Sen. Inhofe threatens filibuster to block Hagel

Sen. James InhofeJames InhofeFunding bill rejected as shutdown nears Senate Dems: Add Flint aid to spending deal Shutdown risk grows over Flint MORE (R-Okla.) on Sunday threatened to filibuster former Sen. Chuck HagelChuck HagelCreating a future for vets in DC Republicans back Clinton, but will she put them in Pentagon? There's still time for another third-party option MORE (R-Neb.)'s nomination for Defense secretary, if necessary to prevent his confirmation.

“I want a 60-vote margin and you don’t have to filibuster to get that,” said Inhofe in an interview on Fox News. “I would threaten to cause a 60-vote margin. If it took a filibuster, I’d do it that way.”

Inhofe, the ranking member of the Senate Armed Services Committee, said that requiring 60 votes to confirm nominees was common and dismissed suggestions that GOP colleagues would be reluctant to back him.

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“They are predicating it on the assumption that we haven’t been doing it. In the last nine years we’ve done it nine times; some of them have been confirmed some have not. I don’t see anything wrong with 60-vote margin with any of the two most significant jobs, appointments that the president has,” said Inhofe.

The Senate has never filibustered a Cabinet nominee.

“I don’t trust this president to make the right appointment, I don’t think that Hagel is the right appointment,” Inhofe added.

Hagel has faced tough opposition from GOP lawmakers, who have raised concerns about his views on Israel and Iran. But Inhofe is the first GOP senator to publicly back a possible filibuster to prevent his confirmation.

Senate Majority Leader Mitch McConnellMitch McConnellDems gain upper hand on budget Overnight Finance: Senate rejects funding bill as shutdown looms | Labor Dept. to probe Wells Fargo | Fed to ease stress test rules for small banks Overnight Energy: Judges scrutinize Obama climate rule MORE last week refused to rule out a filibuster saying it was “not yet clear” what GOP leaders would do.

“I think the opposition to him is intensifying. Whether that means he will end up having to achieve 60 votes or 51 is not clear yet,” McConnell said.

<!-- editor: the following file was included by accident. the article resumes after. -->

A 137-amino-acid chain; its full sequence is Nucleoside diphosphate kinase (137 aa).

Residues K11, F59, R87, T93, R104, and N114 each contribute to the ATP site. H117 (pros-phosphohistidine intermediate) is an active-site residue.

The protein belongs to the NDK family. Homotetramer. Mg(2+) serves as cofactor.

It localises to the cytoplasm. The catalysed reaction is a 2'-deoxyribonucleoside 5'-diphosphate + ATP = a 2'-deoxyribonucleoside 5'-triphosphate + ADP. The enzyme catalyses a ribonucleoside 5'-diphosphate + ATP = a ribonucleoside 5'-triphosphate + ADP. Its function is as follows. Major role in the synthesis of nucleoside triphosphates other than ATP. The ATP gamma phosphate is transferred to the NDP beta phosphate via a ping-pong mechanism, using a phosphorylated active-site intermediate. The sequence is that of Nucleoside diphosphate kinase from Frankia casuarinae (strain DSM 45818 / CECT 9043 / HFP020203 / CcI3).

An aide to Minority Whip John CornynJohn CornynObama defeat is Schumer victory Dems gain upper hand on budget McConnell: Senate could drop flood money from spending bill MORE (R-Texas) said earlier this month that “all options are on the table.”

Their colleague Sen. John McCainJohn McCainEpiPen investigation shows need for greater pricing transparency, other reforms Green Beret awarded for heroism during 'pandemonium' of Boston bombing House passes bill exempting some from ObamaCare mandate MORE (R-Ariz.) has said, however, that while he is leaning toward a “no” vote on Hagel he would object to a filibuster and hopes to convince his fellow lawmakers to avoid that path.

If Republicans do not filibuster Hagel, he would likely be confirmed. No Democrats have come out against his nomination, and the party holds a 55-45 edge in the Senate.But even with a filibuster, Hagel could secure enough support. Thus far two GOP lawmakers, Sens. Thad CochranThad CochranMomentum builds for Clyburn poverty plan 'Hardball' Pentagon memo creates firestorm Insiders dominate year of the outsider MORE (R-Miss.) and Mike JohannsMike JohannsTo buy a Swiss company, ChemChina must pass through Washington Republican senator vows to block nominees over ObamaCare co-ops Revisiting insurance regulatory reform in a post-crisis world MORE (R-Neb.) have endorsed his nomination.

The Senate Armed Services Committee vote on Hagel, which was expected to take place last Thursday, was delayed after Republicans requested financial information about firms tied to Hagel.

Committee Chairman Carl LevinCarl LevinThe Fed and a return to banking simplicity What Our presidential candidates can learn from Elmo Zumwalt Will there be a 50-50 Senate next year? MORE (D-Mich.), though, insisted that he would hold a vote “as soon as possible.”